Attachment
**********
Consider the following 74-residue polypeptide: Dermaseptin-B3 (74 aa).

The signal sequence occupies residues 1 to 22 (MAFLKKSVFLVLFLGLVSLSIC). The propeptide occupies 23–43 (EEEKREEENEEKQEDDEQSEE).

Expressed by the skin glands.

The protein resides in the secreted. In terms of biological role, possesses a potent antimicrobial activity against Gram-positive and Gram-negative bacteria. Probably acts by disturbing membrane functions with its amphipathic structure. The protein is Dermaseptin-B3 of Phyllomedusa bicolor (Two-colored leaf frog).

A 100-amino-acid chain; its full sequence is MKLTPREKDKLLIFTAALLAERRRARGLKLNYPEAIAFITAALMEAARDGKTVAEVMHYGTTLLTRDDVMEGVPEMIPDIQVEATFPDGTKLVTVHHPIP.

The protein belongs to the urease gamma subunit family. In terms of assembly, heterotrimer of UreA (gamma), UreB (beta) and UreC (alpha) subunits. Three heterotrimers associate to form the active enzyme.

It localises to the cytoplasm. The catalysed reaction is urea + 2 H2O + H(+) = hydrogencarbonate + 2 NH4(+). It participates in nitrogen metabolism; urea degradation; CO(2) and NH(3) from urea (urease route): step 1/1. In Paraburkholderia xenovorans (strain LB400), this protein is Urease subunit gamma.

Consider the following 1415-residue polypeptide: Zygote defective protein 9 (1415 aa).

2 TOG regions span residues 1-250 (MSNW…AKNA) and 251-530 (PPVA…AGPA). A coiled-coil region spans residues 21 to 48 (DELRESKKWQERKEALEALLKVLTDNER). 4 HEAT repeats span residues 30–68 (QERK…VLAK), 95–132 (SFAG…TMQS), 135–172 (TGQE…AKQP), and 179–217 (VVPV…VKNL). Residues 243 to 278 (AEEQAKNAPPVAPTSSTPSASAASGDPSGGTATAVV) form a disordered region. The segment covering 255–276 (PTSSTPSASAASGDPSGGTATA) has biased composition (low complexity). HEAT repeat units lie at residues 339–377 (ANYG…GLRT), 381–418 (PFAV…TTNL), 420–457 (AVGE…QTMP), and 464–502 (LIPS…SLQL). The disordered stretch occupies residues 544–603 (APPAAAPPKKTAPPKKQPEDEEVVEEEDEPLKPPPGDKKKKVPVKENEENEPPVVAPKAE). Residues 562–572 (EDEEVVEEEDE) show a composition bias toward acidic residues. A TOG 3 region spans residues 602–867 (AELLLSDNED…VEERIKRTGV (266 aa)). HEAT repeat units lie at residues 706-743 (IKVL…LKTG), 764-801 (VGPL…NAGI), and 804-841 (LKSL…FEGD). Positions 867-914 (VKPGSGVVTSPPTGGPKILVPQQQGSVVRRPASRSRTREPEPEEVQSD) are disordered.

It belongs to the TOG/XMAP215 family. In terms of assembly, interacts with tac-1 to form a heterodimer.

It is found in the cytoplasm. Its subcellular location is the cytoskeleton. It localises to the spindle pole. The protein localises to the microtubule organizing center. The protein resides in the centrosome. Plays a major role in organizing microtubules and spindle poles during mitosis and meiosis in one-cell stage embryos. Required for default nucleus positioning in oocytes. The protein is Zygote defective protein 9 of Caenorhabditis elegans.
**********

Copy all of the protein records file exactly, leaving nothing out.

Consider the following 74-residue polypeptide: Dermaseptin-B3 (74 aa).

The signal sequence occupies residues 1 to 22 (MAFLKKSVFLVLFLGLVSLSIC). The propeptide occupies 23–43 (EEEKREEENEEKQEDDEQSEE).

Expressed by the skin glands.

The protein resides in the secreted. In terms of biological role, possesses a potent antimicrobial activity against Gram-positive and Gram-negative bacteria. Probably acts by disturbing membrane functions with its amphipathic structure. The protein is Dermaseptin-B3 of Phyllomedusa bicolor (Two-colored leaf frog).

A 100-amino-acid chain; its full sequence is MKLTPREKDKLLIFTAALLAERRRARGLKLNYPEAIAFITAALMEAARDGKTVAEVMHYGTTLLTRDDVMEGVPEMIPDIQVEATFPDGTKLVTVHHPIP.

The protein belongs to the urease gamma subunit family. In terms of assembly, heterotrimer of UreA (gamma), UreB (beta) and UreC (alpha) subunits. Three heterotrimers associate to form the active enzyme.

It localises to the cytoplasm. The catalysed reaction is urea + 2 H2O + H(+) = hydrogencarbonate + 2 NH4(+). It participates in nitrogen metabolism; urea degradation; CO(2) and NH(3) from urea (urease route): step 1/1. In Paraburkholderia xenovorans (strain LB400), this protein is Urease subunit gamma.

Consider the following 1415-residue polypeptide: Zygote defective protein 9 (1415 aa).

2 TOG regions span residues 1-250 (MSNW…AKNA) and 251-530 (PPVA…AGPA). A coiled-coil region spans residues 21 to 48 (DELRESKKWQERKEALEALLKVLTDNER). 4 HEAT repeats span residues 30–68 (QERK…VLAK), 95–132 (SFAG…TMQS), 135–172 (TGQE…AKQP), and 179–217 (VVPV…VKNL). Residues 243 to 278 (AEEQAKNAPPVAPTSSTPSASAASGDPSGGTATAVV) form a disordered region. The segment covering 255–276 (PTSSTPSASAASGDPSGGTATA) has biased composition (low complexity). HEAT repeat units lie at residues 339–377 (ANYG…GLRT), 381–418 (PFAV…TTNL), 420–457 (AVGE…QTMP), and 464–502 (LIPS…SLQL). The disordered stretch occupies residues 544–603 (APPAAAPPKKTAPPKKQPEDEEVVEEEDEPLKPPPGDKKKKVPVKENEENEPPVVAPKAE). Residues 562–572 (EDEEVVEEEDE) show a composition bias toward acidic residues. A TOG 3 region spans residues 602–867 (AELLLSDNED…VEERIKRTGV (266 aa)). HEAT repeat units lie at residues 706-743 (IKVL…LKTG), 764-801 (VGPL…NAGI), and 804-841 (LKSL…FEGD). Positions 867-914 (VKPGSGVVTSPPTGGPKILVPQQQGSVVRRPASRSRTREPEPEEVQSD) are disordered.

It belongs to the TOG/XMAP215 family. In terms of assembly, interacts with tac-1 to form a heterodimer.

It is found in the cytoplasm. Its subcellular location is the cytoskeleton. It localises to the spindle pole. The protein localises to the microtubule organizing center. The protein resides in the centrosome. Plays a major role in organizing microtubules and spindle poles during mitosis and meiosis in one-cell stage embryos. Required for default nucleus positioning in oocytes. The protein is Zygote defective protein 9 of Caenorhabditis elegans.